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Industrywaste sorting, environmental protection Edit this on Wikidata
  • Patrick FitzGerald[1]
  • Ron Gonen[1]
HeadquartersNew York, New York
Area served
Key people
Javier Flaim, Chief Executive Officer
Number of employees
180 (US)

Recyclebank is a company based in New York City that claims to encourage recycling and environmentally-friendly habits. Recyclebank claims to bring together people, businesses, and communities to achieve real world impact by participating in household recycling and teaching how to live more sustainable lifestyles. Over 2 million people have signed up through Recyclebank's rewards program, which offers magazine subscriptions and discounts among other goods.[2] Recyclebank’s online shop, claims to enable members to make more green choices when purchasing products.[3] A Certified B Corporation, Recyclebank is headquartered in New York City.[2]

Brief history[edit]

In 2001, New York City was considering cancelling its recycling program. Then Fordham Law student Patrick FitzGerald realized that there was no true economic incentive to encourage people to recycle. He drafted a business model wherein people would be financially incentivized to recycle, businesses would be able to promote sustainability and cities and municipalities could see the results of dramatically increased recycling rates. In 2003, he contacted an old high school friend of his, Ron Gonen, who was then pursuing his MBA at Columbia. Together, the two of them set out to build Recyclebank and a year later, they completed the company’s founding business plan. By 2004, they rolled out a pilot recycling rewards program in Philadelphia. Today, Recyclebank partners with communities all over the country and offers new ways for one to learn, earn points, and shop online.[2]

Further, since 2009, Recyclebank has been a certified B Corporation, meeting B Corporation's standards of social and environmental performance, transparency, and accountability.[4]

Recyclebank also partners with NativeEnergy, a company that helps businesses reduce their greenhouse gas emissions, in order to offset its own carbon footprint. Between 2011 and 2012, Recyclebank reduced its carbon footprint by nearly 30% by making smarter travel decisions and being more conscious of its waste and recycling habits.[2]

How it works[edit]

  1. For Members: Recyclebank claims to use a mix of education, rewards and impact metrics help people live more sustainable lifestyles. Through online engagement and a recycling incentives program, the company has helped increase recycling rates in some of its 300 member communities, has partnered to recycle nearly 3.8 billion pounds of waste, and helped move people toward a more sustainable future. On Recyclebank’s website, users earn points by working their way through a tiered series of questions and answers, learning about greener living practices and pledging to follow them, and exchanging points for rewards.[5]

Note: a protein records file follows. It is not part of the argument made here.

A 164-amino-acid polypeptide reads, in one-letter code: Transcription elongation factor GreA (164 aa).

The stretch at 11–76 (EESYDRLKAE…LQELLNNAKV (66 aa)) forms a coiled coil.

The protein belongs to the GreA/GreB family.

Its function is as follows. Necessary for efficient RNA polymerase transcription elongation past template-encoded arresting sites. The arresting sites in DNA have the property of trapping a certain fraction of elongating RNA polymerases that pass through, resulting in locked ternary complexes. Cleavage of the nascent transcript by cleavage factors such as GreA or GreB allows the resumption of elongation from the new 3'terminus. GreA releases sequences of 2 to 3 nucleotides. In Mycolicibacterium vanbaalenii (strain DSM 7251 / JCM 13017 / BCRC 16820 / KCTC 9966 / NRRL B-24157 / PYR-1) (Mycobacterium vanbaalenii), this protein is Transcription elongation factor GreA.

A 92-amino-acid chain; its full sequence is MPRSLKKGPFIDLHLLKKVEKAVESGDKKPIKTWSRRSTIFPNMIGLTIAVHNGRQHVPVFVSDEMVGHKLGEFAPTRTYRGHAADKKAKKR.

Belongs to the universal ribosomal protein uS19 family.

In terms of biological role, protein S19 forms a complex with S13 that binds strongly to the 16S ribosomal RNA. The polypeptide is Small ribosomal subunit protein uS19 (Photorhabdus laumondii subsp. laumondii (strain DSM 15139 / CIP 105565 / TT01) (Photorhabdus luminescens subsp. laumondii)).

2. For Communities: In some communities, members can also earn points for recycling at home, as Recyclebank partners with municipalities and waste haulers in different cities around the country to track home recycling and reward it. These members who can earn this way are either part of the Collect and Click program, or the Curbside program. The Collect and Click subscribed members are automatically awarded points based on the frequency with which they engage with Recyclebank's website. These members are also able to earn 10 additional points for reporting that they recycled each week. The Curbside members that set out their recycling container are awarded points based on the average weight recycled by participating households on their collection route. Through RFID or GPS technology installed on recycling containers and in the recycling truck, Recyclebank is able to track which households are actually recycling. The collective weight is then converted to Recyclebank points and shared amongst all of the residents in the community that recycled.[2]
  3. For Brands: Recyclebank is also an advertising and sponsorship platform able to reach highly engaged consumers. Brands can sponsor content on Recyclebank and promote their own green strides, for example Ziploc, Domtar, and Johnson & Johnson have partnered with Recyclebank to educate enthusiastic green users on how to recycle the products they sell. Once members earn points, they can then redeem them for discounts and deals from community businesses and major national brands like SC Johnson, Unilever, Macy’s, as well as hundreds of community businesses, all found in Recyclebank’s Rewards Catalog. In this way it offers brands a unique opportunity to reach and engage millions of consumers by rewarding people through online and offline touch points.[2]


Recyclebank claims that it uses the idea of "gaming for good," which combines game mechanics with environmental good, as they believe it can have a measurable impact on consumer behavior and the environment.[6]

Gamification can be used by brands to motivate employees, create healthy competition among teams, generate buzz or social proof, and encourage customer loyalty, among other benefits.[5]